Minnesota holds non-binding GOP caucuses Tuesday. Newt Gingrich, Rick Santorum and Ron Paul all campaigned in the state Monday. Each of front-runner Mitt Romney's rivals is looking at the state as a place where they can regain their footing.

Great Central US Shakeout

An earthquake can happen just about any time in the southern Illinois region…

Elizabeth was just 25 and visiting the then-colony of Kenya, when word came her father the King had died. The royals will celebrate her Diamond Jubilee by visiting the nations that once made up the British empire.

It's the season of the Polar Bear Plunge, when many Americans take a challenge to leap into icy water. If they can find cold water. In Rehoboth Beach, Del., people leaped into ocean water that was 47 degrees — the warmest on record.

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The military-led government in Egypt, in a defiant gesture, says it will put on trial 19 Americans and some two dozen others, over work they've been doing to help Egypt in its transition to democracy. Those facing charges include the son of U.S. Transportation Secretary Ray LaHood, along with others working for nonprofits promoting civil society and good governance.

Voters Gear Up For Minnesota Caucuses

Feb 6, 2012

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The Super Bowl of political contests is the presidential campaign. And if 2012 is not compelling enough for you, not to worry. Journalists are already writing about the prospects for 2016. But this year's Republican nominating contest is far from over. Tomorrow, Missouri which holds a primary, and there's a caucus in Minnesota, which is where we find Matt Sepic of Minnesota Public Radio.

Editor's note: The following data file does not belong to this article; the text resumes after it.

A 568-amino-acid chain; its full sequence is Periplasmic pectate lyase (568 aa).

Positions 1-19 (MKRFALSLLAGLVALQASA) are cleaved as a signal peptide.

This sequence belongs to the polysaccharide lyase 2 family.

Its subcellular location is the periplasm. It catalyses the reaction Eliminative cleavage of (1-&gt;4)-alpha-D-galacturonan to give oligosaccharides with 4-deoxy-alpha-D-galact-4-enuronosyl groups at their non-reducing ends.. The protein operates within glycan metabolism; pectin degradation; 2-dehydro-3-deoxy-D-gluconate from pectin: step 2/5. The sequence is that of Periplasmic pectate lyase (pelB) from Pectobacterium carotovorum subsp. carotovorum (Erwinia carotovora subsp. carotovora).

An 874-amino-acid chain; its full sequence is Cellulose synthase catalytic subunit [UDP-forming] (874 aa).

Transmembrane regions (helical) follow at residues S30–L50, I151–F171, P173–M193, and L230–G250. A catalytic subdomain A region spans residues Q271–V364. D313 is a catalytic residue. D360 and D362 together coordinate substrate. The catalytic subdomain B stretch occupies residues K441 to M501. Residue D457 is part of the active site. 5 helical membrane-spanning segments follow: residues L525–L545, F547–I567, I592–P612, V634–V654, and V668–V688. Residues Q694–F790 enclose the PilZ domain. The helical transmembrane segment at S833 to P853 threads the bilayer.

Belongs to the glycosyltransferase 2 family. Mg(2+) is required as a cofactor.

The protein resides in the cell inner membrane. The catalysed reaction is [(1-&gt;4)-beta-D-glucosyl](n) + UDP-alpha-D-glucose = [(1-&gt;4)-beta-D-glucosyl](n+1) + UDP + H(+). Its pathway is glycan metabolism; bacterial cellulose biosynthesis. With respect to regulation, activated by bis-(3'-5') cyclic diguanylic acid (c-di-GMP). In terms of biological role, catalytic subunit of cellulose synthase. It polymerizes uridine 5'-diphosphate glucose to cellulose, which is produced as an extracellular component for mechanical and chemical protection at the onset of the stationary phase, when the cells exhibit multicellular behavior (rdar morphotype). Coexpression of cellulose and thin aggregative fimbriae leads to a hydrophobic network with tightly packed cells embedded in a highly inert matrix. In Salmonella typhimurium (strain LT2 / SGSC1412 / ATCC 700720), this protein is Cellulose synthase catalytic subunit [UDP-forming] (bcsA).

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Our periodic look at state finances takes us next to New Mexico. The situation there looks a lot less awful than it did.

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After three years of painful cuts, the state has a projected surplus. The question now is what to do with the money. Here's NPR's Ted Robbins.

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Business News

Feb 6, 2012

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NPR's business news begins with possible mortgage relief.

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STEVE INSKEEP, HOST:

It's MORNING EDITION, from NPR News. I'm Steve Inskeep.

RENEE MONTAGNE, HOST:

And I'm Renee Montagne.

The Republican presidential primary season heads into another phase this week, as Colorado and Minnesota voters choose their candidates tomorrow. Over the weekend, Mitt Romney scored a huge victory in the Nevada caucuses, besting his closest rival, Newt Gingrich, by double digits.